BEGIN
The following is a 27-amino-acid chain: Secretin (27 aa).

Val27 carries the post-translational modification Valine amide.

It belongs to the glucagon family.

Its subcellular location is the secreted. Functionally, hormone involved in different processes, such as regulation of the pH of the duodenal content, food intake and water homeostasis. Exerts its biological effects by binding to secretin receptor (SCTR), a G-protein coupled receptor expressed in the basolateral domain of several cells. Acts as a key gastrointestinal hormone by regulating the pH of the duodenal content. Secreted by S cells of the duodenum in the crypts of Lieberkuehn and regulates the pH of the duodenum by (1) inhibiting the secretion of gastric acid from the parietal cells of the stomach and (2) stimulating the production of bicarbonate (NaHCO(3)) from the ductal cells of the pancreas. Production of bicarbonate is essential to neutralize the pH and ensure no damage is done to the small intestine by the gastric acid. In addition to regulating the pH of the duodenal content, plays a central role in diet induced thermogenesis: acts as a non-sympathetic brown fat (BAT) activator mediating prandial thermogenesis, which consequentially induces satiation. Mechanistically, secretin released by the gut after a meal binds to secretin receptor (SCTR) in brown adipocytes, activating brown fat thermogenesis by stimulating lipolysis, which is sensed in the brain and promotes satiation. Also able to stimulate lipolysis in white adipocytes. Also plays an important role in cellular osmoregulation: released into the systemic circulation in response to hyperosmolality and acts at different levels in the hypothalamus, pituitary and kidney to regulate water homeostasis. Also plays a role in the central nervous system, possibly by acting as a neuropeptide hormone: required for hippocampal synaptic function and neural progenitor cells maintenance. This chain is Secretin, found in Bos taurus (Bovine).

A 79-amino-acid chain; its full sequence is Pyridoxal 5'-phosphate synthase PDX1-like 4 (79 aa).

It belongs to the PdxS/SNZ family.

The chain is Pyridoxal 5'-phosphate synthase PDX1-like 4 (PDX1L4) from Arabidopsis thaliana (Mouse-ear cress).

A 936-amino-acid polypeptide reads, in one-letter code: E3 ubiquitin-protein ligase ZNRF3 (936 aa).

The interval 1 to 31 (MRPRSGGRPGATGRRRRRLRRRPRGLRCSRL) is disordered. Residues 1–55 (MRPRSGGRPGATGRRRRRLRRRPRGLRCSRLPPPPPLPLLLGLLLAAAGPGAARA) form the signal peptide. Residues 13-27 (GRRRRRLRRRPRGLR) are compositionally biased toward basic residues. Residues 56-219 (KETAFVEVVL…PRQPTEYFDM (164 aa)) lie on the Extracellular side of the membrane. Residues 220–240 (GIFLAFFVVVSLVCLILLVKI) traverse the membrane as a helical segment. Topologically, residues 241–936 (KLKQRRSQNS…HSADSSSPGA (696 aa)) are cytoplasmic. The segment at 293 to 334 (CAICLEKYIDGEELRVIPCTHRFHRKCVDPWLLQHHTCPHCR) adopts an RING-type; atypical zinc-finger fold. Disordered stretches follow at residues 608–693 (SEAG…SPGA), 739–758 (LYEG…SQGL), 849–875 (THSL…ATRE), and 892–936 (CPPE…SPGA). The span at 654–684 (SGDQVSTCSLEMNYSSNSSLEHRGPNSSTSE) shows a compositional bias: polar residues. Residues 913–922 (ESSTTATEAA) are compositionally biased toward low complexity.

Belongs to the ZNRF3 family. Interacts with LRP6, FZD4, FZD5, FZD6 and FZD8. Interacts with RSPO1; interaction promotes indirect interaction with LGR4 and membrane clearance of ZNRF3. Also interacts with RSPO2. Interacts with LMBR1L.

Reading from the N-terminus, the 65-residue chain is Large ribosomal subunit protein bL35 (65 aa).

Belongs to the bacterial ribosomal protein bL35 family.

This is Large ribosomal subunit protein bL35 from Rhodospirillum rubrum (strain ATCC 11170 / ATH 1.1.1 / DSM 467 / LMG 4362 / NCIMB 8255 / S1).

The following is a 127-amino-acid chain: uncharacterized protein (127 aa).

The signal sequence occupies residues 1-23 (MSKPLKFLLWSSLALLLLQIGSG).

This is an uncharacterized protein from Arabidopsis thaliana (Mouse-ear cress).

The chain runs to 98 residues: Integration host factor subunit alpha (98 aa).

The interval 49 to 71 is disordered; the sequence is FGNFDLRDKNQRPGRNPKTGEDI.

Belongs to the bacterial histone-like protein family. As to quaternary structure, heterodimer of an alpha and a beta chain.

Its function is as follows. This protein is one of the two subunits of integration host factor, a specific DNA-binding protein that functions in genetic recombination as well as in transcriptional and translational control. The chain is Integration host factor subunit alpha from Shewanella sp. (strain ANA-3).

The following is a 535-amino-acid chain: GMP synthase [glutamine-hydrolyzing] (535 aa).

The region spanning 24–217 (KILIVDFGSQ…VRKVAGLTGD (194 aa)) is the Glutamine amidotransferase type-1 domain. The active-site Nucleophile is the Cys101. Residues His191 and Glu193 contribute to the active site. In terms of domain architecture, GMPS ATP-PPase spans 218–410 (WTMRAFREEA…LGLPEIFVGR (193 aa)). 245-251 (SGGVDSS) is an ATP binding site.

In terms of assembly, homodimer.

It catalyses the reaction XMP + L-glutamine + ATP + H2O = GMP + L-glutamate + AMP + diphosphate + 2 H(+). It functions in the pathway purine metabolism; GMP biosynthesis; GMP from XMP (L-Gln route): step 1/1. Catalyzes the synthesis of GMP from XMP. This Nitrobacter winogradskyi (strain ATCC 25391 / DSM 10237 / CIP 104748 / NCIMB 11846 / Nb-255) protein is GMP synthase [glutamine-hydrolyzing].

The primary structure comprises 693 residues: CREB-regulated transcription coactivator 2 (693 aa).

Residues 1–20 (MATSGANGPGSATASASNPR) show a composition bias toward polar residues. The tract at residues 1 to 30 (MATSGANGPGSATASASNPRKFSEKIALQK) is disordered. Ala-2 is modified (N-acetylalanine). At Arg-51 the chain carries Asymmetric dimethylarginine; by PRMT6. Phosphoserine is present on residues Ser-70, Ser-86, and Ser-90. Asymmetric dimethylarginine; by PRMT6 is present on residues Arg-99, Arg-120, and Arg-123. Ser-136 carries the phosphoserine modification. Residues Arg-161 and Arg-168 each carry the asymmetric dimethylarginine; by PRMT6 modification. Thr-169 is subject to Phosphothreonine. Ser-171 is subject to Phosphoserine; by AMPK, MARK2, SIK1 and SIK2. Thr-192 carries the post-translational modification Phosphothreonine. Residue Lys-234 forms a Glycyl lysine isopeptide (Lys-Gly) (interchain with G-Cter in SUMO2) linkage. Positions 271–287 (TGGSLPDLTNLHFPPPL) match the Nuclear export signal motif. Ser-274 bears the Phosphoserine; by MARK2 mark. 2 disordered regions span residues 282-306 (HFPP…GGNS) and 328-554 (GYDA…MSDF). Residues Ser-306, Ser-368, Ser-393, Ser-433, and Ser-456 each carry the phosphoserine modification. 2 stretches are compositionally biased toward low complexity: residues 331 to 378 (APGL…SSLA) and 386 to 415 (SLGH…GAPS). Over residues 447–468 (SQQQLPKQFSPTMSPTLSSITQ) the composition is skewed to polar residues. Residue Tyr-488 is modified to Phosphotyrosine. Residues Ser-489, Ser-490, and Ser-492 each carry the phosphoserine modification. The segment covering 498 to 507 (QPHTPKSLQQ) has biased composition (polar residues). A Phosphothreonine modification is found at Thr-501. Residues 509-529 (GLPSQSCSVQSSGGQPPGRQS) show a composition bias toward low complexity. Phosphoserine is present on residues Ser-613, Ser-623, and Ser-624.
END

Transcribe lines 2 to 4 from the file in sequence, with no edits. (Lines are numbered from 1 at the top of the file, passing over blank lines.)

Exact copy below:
Val27 carries the post-translational modification Valine amide.

It belongs to the glucagon family.

Its subcellular location is the secreted. Functionally, hormone involved in different processes, such as regulation of the pH of the duodenal content, food intake and water homeostasis. Exerts its biological effects by binding to secretin receptor (SCTR), a G-protein coupled receptor expressed in the basolateral domain of several cells. Acts as a key gastrointestinal hormone by regulating the pH of the duodenal content. Secreted by S cells of the duodenum in the crypts of Lieberkuehn and regulates the pH of the duodenum by (1) inhibiting the secretion of gastric acid from the parietal cells of the stomach and (2) stimulating the production of bicarbonate (NaHCO(3)) from the ductal cells of the pancreas. Production of bicarbonate is essential to neutralize the pH and ensure no damage is done to the small intestine by the gastric acid. In addition to regulating the pH of the duodenal content, plays a central role in diet induced thermogenesis: acts as a non-sympathetic brown fat (BAT) activator mediating prandial thermogenesis, which consequentially induces satiation. Mechanistically, secretin released by the gut after a meal binds to secretin receptor (SCTR) in brown adipocytes, activating brown fat thermogenesis by stimulating lipolysis, which is sensed in the brain and promotes satiation. Also able to stimulate lipolysis in white adipocytes. Also plays an important role in cellular osmoregulation: released into the systemic circulation in response to hyperosmolality and acts at different levels in the hypothalamus, pituitary and kidney to regulate water homeostasis. Also plays a role in the central nervous system, possibly by acting as a neuropeptide hormone: required for hippocampal synaptic function and neural progenitor cells maintenance. This chain is Secretin, found in Bos taurus (Bovine).